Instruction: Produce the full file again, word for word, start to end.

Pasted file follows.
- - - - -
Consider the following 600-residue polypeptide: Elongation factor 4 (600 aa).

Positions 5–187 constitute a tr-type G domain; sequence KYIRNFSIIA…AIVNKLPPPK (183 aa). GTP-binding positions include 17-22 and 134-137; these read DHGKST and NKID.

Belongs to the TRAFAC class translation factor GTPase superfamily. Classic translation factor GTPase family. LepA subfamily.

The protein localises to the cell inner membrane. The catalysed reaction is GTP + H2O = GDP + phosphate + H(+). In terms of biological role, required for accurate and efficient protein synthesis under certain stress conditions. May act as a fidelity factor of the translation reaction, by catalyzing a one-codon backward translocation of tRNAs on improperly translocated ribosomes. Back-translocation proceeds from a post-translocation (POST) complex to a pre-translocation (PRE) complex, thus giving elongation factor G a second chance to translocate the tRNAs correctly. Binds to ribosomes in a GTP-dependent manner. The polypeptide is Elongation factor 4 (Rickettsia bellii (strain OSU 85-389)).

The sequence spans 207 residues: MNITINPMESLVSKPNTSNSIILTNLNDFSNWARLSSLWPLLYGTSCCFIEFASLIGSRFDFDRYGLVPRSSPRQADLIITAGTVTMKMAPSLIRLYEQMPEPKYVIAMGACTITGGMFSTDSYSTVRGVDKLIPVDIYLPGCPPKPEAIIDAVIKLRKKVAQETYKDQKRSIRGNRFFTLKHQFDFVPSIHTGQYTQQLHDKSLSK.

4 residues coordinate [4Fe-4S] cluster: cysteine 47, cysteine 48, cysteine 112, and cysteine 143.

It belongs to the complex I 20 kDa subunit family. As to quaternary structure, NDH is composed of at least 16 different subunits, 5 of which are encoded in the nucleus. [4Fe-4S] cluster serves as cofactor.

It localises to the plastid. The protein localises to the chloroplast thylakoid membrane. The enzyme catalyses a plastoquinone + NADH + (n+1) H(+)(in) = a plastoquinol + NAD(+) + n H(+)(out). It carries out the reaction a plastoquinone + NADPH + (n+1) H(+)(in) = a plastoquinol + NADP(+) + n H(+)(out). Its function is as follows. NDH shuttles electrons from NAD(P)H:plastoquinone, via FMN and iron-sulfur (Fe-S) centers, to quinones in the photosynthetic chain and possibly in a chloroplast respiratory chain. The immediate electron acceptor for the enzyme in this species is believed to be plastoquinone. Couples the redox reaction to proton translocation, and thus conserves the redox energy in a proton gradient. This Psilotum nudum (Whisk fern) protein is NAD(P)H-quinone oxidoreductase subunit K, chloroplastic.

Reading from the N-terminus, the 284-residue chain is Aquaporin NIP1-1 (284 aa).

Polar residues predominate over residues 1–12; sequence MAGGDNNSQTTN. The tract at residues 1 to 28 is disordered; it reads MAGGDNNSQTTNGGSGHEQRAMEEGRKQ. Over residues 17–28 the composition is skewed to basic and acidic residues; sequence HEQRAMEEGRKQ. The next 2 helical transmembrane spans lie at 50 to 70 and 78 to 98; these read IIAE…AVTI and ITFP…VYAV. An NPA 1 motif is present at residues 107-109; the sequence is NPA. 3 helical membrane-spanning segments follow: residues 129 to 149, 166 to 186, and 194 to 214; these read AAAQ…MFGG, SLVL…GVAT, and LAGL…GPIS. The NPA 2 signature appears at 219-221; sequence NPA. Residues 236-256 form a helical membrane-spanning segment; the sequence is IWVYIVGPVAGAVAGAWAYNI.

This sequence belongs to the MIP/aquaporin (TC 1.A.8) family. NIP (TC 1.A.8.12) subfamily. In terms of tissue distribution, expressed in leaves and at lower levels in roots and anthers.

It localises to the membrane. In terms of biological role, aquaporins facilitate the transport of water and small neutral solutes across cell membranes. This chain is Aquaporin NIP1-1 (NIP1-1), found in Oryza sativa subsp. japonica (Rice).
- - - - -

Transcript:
Consider the following 600-residue polypeptide: Elongation factor 4 (600 aa).

Positions 5–187 constitute a tr-type G domain; sequence KYIRNFSIIA…AIVNKLPPPK (183 aa). GTP-binding positions include 17-22 and 134-137; these read DHGKST and NKID.

Belongs to the TRAFAC class translation factor GTPase superfamily. Classic translation factor GTPase family. LepA subfamily.

The protein localises to the cell inner membrane. The catalysed reaction is GTP + H2O = GDP + phosphate + H(+). In terms of biological role, required for accurate and efficient protein synthesis under certain stress conditions. May act as a fidelity factor of the translation reaction, by catalyzing a one-codon backward translocation of tRNAs on improperly translocated ribosomes. Back-translocation proceeds from a post-translocation (POST) complex to a pre-translocation (PRE) complex, thus giving elongation factor G a second chance to translocate the tRNAs correctly. Binds to ribosomes in a GTP-dependent manner. The polypeptide is Elongation factor 4 (Rickettsia bellii (strain OSU 85-389)).

The sequence spans 207 residues: MNITINPMESLVSKPNTSNSIILTNLNDFSNWARLSSLWPLLYGTSCCFIEFASLIGSRFDFDRYGLVPRSSPRQADLIITAGTVTMKMAPSLIRLYEQMPEPKYVIAMGACTITGGMFSTDSYSTVRGVDKLIPVDIYLPGCPPKPEAIIDAVIKLRKKVAQETYKDQKRSIRGNRFFTLKHQFDFVPSIHTGQYTQQLHDKSLSK.

4 residues coordinate [4Fe-4S] cluster: cysteine 47, cysteine 48, cysteine 112, and cysteine 143.

It belongs to the complex I 20 kDa subunit family. As to quaternary structure, NDH is composed of at least 16 different subunits, 5 of which are encoded in the nucleus. [4Fe-4S] cluster serves as cofactor.

It localises to the plastid. The protein localises to the chloroplast thylakoid membrane. The enzyme catalyses a plastoquinone + NADH + (n+1) H(+)(in) = a plastoquinol + NAD(+) + n H(+)(out). It carries out the reaction a plastoquinone + NADPH + (n+1) H(+)(in) = a plastoquinol + NADP(+) + n H(+)(out). Its function is as follows. NDH shuttles electrons from NAD(P)H:plastoquinone, via FMN and iron-sulfur (Fe-S) centers, to quinones in the photosynthetic chain and possibly in a chloroplast respiratory chain. The immediate electron acceptor for the enzyme in this species is believed to be plastoquinone. Couples the redox reaction to proton translocation, and thus conserves the redox energy in a proton gradient. This Psilotum nudum (Whisk fern) protein is NAD(P)H-quinone oxidoreductase subunit K, chloroplastic.

Reading from the N-terminus, the 284-residue chain is Aquaporin NIP1-1 (284 aa).

Polar residues predominate over residues 1–12; sequence MAGGDNNSQTTN. The tract at residues 1 to 28 is disordered; it reads MAGGDNNSQTTNGGSGHEQRAMEEGRKQ. Over residues 17–28 the composition is skewed to basic and acidic residues; sequence HEQRAMEEGRKQ. The next 2 helical transmembrane spans lie at 50 to 70 and 78 to 98; these read IIAE…AVTI and ITFP…VYAV. An NPA 1 motif is present at residues 107-109; the sequence is NPA. 3 helical membrane-spanning segments follow: residues 129 to 149, 166 to 186, and 194 to 214; these read AAAQ…MFGG, SLVL…GVAT, and LAGL…GPIS. The NPA 2 signature appears at 219-221; sequence NPA. Residues 236-256 form a helical membrane-spanning segment; the sequence is IWVYIVGPVAGAVAGAWAYNI.

This sequence belongs to the MIP/aquaporin (TC 1.A.8) family. NIP (TC 1.A.8.12) subfamily. In terms of tissue distribution, expressed in leaves and at lower levels in roots and anthers.

It localises to the membrane. In terms of biological role, aquaporins facilitate the transport of water and small neutral solutes across cell membranes. This chain is Aquaporin NIP1-1 (NIP1-1), found in Oryza sativa subsp. japonica (Rice).